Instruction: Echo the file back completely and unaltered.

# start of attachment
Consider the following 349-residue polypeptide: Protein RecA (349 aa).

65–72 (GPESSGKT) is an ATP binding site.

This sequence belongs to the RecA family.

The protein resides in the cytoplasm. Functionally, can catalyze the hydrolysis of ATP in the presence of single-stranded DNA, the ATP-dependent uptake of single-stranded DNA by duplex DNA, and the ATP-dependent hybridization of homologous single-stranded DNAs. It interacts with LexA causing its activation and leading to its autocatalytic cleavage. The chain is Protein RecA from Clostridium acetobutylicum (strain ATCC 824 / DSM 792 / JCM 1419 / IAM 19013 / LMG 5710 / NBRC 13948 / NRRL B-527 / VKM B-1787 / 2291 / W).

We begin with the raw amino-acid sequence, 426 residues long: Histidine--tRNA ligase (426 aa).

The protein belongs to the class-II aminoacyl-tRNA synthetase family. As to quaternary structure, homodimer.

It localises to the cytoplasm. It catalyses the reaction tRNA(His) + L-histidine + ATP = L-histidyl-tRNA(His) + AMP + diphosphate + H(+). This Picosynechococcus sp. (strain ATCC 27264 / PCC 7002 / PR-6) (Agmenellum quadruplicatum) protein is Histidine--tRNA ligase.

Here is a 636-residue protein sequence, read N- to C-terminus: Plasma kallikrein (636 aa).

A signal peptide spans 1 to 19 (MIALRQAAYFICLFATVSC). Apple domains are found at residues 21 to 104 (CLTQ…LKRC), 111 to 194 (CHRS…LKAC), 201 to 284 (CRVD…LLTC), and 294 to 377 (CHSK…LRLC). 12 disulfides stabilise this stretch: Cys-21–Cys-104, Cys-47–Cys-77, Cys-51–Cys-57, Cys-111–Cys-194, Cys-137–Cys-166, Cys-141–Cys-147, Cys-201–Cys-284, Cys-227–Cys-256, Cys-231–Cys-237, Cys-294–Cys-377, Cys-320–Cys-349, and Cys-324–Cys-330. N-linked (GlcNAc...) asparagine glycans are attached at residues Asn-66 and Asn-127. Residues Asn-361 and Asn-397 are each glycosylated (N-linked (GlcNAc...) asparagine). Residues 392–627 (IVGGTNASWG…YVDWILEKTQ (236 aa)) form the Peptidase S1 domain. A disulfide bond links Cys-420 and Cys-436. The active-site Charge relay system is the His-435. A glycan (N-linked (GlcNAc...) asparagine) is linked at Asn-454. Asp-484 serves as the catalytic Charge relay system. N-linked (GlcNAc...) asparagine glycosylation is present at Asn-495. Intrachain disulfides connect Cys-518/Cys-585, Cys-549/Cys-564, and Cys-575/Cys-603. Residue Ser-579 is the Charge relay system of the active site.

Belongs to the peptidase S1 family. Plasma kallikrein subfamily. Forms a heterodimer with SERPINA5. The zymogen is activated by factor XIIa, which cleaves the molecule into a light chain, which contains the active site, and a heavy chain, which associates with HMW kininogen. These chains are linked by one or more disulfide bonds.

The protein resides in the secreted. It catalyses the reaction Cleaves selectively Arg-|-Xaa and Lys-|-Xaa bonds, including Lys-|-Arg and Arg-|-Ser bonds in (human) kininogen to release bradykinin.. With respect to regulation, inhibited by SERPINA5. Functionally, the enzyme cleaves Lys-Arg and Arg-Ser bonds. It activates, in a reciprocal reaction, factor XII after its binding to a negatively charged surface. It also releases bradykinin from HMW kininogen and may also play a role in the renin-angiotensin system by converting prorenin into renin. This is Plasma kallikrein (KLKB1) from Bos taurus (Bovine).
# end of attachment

Consider the following 349-residue polypeptide: Protein RecA (349 aa).

65–72 (GPESSGKT) is an ATP binding site.

This sequence belongs to the RecA family.

The protein resides in the cytoplasm. Functionally, can catalyze the hydrolysis of ATP in the presence of single-stranded DNA, the ATP-dependent uptake of single-stranded DNA by duplex DNA, and the ATP-dependent hybridization of homologous single-stranded DNAs. It interacts with LexA causing its activation and leading to its autocatalytic cleavage. The chain is Protein RecA from Clostridium acetobutylicum (strain ATCC 824 / DSM 792 / JCM 1419 / IAM 19013 / LMG 5710 / NBRC 13948 / NRRL B-527 / VKM B-1787 / 2291 / W).

We begin with the raw amino-acid sequence, 426 residues long: Histidine--tRNA ligase (426 aa).

The protein belongs to the class-II aminoacyl-tRNA synthetase family. As to quaternary structure, homodimer.

It localises to the cytoplasm. It catalyses the reaction tRNA(His) + L-histidine + ATP = L-histidyl-tRNA(His) + AMP + diphosphate + H(+). This Picosynechococcus sp. (strain ATCC 27264 / PCC 7002 / PR-6) (Agmenellum quadruplicatum) protein is Histidine--tRNA ligase.

Here is a 636-residue protein sequence, read N- to C-terminus: Plasma kallikrein (636 aa).

A signal peptide spans 1 to 19 (MIALRQAAYFICLFATVSC). Apple domains are found at residues 21 to 104 (CLTQ…LKRC), 111 to 194 (CHRS…LKAC), 201 to 284 (CRVD…LLTC), and 294 to 377 (CHSK…LRLC). 12 disulfides stabilise this stretch: Cys-21–Cys-104, Cys-47–Cys-77, Cys-51–Cys-57, Cys-111–Cys-194, Cys-137–Cys-166, Cys-141–Cys-147, Cys-201–Cys-284, Cys-227–Cys-256, Cys-231–Cys-237, Cys-294–Cys-377, Cys-320–Cys-349, and Cys-324–Cys-330. N-linked (GlcNAc...) asparagine glycans are attached at residues Asn-66 and Asn-127. Residues Asn-361 and Asn-397 are each glycosylated (N-linked (GlcNAc...) asparagine). Residues 392–627 (IVGGTNASWG…YVDWILEKTQ (236 aa)) form the Peptidase S1 domain. A disulfide bond links Cys-420 and Cys-436. The active-site Charge relay system is the His-435. A glycan (N-linked (GlcNAc...) asparagine) is linked at Asn-454. Asp-484 serves as the catalytic Charge relay system. N-linked (GlcNAc...) asparagine glycosylation is present at Asn-495. Intrachain disulfides connect Cys-518/Cys-585, Cys-549/Cys-564, and Cys-575/Cys-603. Residue Ser-579 is the Charge relay system of the active site.

Belongs to the peptidase S1 family. Plasma kallikrein subfamily. Forms a heterodimer with SERPINA5. The zymogen is activated by factor XIIa, which cleaves the molecule into a light chain, which contains the active site, and a heavy chain, which associates with HMW kininogen. These chains are linked by one or more disulfide bonds.

The protein resides in the secreted. It catalyses the reaction Cleaves selectively Arg-|-Xaa and Lys-|-Xaa bonds, including Lys-|-Arg and Arg-|-Ser bonds in (human) kininogen to release bradykinin.. With respect to regulation, inhibited by SERPINA5. Functionally, the enzyme cleaves Lys-Arg and Arg-Ser bonds. It activates, in a reciprocal reaction, factor XII after its binding to a negatively charged surface. It also releases bradykinin from HMW kininogen and may also play a role in the renin-angiotensin system by converting prorenin into renin. This is Plasma kallikrein (KLKB1) from Bos taurus (Bovine).